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NLRB General Counsel Calls for Reinstatement of Card Check Standard in Union Organizing Drives

Francesa Simoncelli

National Labor Relations Board (NLRB) General Counsel Jennifer Abruzzo recently called for overturning fifty years of precedent that allows employees to decide via a vote whether to have a union represent them for collective bargaining purposes. Currently, employers may, but do not have to recognize unions who organize through “card checks”. General Counsel Abruzzo desires to have the NLRB reinstate a requirement rejected over 50 years ago. If this standard is revived, it would grant unions representation without a formal election. 

The request to make it easier for unions to organize came in the form of a brief filed in Cemex Construction Materials Pacific, LLC, by the NLRB’s General Counsel. General Counsel Abruzzo requested the NLRB reinstate the Joy Silk Mills standard, which allows a union to be recognized through the informal card signing process. In practice, this means that once a union gains majority interest by having employees physically sign authorization cards, the NLRB would accept those cards and grant recognition to the Union. The Employer would then have to recognize and bargain with the union as the exclusive bargaining representative. Currently, employers may formally recognize a union voluntarily using the card check process, however they are not required to do so. Employers may decline to recognize a union based on the claim of majority support. The Union could then seek recognition through the NLRB’s election process, which would allow employees to vote in a secret ballot government supervised election to determine if they wanted a bargaining representative.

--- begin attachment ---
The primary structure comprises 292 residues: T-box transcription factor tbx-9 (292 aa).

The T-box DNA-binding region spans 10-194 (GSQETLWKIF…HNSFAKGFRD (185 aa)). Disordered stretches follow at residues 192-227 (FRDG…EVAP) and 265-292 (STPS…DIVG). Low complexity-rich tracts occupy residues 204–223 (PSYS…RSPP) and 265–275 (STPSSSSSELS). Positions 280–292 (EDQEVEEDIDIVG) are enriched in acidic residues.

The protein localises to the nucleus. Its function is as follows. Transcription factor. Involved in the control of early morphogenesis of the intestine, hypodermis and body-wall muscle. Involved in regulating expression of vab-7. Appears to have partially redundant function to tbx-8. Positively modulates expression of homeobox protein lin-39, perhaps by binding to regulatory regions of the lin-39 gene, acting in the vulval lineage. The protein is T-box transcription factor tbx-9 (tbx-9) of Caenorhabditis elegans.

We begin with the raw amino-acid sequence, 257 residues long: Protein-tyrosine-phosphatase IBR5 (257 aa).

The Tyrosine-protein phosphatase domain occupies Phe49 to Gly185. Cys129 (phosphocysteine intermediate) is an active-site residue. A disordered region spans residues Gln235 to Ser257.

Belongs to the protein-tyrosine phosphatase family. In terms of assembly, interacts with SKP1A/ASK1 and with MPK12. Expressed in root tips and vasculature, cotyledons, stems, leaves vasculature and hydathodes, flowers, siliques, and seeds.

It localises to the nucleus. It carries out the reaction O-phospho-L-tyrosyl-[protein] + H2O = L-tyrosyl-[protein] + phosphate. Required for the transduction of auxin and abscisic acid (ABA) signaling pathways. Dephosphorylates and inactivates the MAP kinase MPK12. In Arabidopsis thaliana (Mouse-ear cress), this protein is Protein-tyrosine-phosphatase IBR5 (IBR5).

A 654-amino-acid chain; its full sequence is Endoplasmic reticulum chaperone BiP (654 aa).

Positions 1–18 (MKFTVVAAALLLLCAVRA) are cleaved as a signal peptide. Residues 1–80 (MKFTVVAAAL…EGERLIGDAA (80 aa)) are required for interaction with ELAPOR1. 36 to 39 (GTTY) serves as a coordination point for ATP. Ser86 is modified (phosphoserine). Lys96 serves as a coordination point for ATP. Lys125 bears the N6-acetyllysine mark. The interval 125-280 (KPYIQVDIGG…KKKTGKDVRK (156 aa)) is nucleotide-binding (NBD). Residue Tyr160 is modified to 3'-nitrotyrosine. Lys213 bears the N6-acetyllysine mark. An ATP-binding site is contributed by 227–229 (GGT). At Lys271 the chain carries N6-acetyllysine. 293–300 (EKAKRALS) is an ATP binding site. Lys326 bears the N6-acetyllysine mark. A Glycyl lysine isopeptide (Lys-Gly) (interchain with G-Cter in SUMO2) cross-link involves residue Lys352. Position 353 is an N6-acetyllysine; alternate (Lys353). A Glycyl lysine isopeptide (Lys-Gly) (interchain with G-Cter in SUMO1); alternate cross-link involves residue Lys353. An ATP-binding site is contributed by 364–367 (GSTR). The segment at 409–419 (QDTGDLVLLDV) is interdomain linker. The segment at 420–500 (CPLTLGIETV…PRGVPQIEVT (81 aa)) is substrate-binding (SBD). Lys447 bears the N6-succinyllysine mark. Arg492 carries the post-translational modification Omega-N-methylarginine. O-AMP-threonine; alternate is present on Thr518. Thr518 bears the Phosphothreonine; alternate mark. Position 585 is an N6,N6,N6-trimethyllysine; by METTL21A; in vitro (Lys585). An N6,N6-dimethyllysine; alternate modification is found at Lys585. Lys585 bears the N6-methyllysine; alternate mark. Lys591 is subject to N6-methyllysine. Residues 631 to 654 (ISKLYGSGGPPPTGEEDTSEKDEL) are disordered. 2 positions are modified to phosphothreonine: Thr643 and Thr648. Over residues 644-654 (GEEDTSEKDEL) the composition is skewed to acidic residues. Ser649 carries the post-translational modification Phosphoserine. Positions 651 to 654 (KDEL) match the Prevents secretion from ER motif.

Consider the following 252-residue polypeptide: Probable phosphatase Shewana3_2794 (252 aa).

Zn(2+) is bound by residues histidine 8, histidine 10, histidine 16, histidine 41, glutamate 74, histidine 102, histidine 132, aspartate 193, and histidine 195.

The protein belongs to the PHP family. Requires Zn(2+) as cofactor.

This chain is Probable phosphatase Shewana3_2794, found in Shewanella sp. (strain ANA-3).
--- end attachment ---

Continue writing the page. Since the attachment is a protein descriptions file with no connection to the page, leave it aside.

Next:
While the General Counsel argued in her brief that reinstating the card check recognition process would deter unfair labor practices during organizing, opponents argue that elections allow employees the opportunity to vote in confidence and secret, free from potential interference by another person being present at the time the employee makes their determination.

While it remains unclear how a reinstatement of the Joy Silk standard would be implemented under the current National Labor Relations Board, the shift to this abandoned standard would signal a significant change to the labor movement. Employers who have questions about the best practices related to union and employer rights in the workplace should contact their Laner Muchin attorney. Laner Muchin will continue to monitor for further developments.


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